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Spontaneous ischaemic stroke in dogs: clinical topographic similarities to humans


H. Gredal, Department of Veterinary Clinical and Animal Sciences, University of Copenhagen, Dyrlaegevej 16, DK-1870 Frederiksberg C, Denmark

Tel.: +4535332935

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Translation of experimental stroke research into the clinical setting is often unsuccessful. Novel approaches are therefore desirable. As humans, pet dogs suffer from spontaneous ischaemic stroke and may hence offer new ways of studying genuine stroke injury mechanisms.


The objective of this study was to compare clinical symptoms and infarct topography of naturally occurring ischaemic stroke in pet dogs with human ischaemic stroke.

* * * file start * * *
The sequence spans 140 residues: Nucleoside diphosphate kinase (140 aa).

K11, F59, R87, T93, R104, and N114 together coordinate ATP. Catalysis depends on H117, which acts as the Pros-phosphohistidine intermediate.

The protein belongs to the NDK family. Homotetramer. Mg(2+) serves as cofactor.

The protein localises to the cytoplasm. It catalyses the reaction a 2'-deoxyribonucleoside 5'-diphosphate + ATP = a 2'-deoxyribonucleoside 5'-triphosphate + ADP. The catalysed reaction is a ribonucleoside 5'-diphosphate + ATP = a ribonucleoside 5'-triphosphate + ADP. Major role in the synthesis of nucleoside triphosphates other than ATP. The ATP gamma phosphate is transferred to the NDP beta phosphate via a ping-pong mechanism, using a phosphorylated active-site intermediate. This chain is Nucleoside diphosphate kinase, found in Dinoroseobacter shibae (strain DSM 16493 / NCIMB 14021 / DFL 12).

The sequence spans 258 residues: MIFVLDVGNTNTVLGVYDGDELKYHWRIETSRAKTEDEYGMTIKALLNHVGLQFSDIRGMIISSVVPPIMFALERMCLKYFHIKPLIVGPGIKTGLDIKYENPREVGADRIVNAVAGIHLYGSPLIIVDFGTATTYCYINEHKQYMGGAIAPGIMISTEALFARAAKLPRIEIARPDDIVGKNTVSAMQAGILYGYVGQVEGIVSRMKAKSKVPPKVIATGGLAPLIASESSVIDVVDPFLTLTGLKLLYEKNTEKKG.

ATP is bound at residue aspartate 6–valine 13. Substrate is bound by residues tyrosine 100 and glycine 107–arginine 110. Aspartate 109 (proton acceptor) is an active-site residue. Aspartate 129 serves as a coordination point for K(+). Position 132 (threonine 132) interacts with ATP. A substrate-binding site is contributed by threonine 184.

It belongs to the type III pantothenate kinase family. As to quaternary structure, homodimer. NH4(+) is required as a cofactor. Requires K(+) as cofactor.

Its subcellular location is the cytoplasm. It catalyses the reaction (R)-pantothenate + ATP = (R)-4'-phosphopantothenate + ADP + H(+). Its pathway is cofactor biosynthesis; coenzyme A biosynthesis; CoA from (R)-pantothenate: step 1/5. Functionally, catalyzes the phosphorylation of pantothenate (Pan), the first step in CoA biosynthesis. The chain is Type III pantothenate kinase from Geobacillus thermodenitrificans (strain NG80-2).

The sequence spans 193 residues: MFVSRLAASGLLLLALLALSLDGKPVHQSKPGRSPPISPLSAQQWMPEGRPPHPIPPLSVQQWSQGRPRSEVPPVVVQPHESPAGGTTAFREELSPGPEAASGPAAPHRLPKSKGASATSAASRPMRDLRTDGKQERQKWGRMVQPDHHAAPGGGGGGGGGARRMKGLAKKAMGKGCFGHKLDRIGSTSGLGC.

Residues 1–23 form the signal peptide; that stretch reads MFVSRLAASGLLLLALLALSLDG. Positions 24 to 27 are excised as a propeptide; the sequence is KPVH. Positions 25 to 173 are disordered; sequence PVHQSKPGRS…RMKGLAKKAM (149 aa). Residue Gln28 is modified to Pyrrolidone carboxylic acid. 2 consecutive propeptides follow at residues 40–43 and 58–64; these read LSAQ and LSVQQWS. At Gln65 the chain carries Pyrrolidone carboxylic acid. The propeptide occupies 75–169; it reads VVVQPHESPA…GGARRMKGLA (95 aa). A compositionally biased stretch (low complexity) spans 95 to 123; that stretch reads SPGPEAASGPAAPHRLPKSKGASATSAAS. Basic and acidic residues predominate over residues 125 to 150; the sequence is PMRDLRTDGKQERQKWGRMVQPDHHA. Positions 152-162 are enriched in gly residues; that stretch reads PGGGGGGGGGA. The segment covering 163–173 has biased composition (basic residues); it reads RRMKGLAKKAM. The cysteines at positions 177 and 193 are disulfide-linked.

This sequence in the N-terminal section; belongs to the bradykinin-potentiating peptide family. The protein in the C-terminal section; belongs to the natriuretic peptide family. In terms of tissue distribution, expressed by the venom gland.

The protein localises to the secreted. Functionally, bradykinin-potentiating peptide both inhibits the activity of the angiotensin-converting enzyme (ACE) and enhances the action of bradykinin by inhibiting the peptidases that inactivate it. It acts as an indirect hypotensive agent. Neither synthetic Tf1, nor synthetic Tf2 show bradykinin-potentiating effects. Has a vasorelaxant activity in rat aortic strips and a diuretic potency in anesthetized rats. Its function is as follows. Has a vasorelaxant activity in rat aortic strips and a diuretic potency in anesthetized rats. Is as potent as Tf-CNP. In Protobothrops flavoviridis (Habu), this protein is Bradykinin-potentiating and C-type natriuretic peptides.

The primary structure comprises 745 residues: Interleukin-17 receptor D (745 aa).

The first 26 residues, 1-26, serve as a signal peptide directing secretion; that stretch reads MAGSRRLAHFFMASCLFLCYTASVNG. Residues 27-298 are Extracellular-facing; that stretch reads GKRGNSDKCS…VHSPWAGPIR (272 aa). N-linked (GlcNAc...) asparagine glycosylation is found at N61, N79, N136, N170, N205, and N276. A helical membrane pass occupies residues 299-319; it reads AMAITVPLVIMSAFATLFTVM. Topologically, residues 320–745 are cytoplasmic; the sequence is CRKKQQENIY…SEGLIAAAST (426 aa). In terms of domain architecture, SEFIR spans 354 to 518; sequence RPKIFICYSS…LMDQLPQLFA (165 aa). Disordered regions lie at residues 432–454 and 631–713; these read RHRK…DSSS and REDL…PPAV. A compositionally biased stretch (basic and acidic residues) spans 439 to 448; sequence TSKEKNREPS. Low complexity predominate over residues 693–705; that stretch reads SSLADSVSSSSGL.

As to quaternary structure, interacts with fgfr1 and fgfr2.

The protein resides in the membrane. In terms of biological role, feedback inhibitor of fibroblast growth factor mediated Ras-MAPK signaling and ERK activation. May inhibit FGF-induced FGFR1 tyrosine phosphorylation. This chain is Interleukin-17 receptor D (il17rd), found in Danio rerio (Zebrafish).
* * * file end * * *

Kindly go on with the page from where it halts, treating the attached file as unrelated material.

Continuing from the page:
Medical records and magnetic resonance imaging (MRI) of 27 dogs with spontaneous ischaemic stroke were retrospectively investigated with respect to clinical symptoms and infarct topography. Symptomatology and MRI characteristics were compared with humans.


Seventy per cent were diagnosed with middle cerebral artery (MCA) occlusions. Motor dysfunction or sensory-motor dysfunction was reported in 78%, including specific signs of contra-lateral motor dysfunction in 11 of 27 (40%). Seizures were reported in 15 of 27 cases (56%).


Spontaneously occurring ischaemic stroke in dogs share characteristics with human ischaemic stroke in terms of clinical symptoms and infarct topography. Investigating pet dogs with spontaneous ischaemic stroke may provide an alternative approach to the research of stroke injury mechanisms as they occur naturally, and should be further investigated.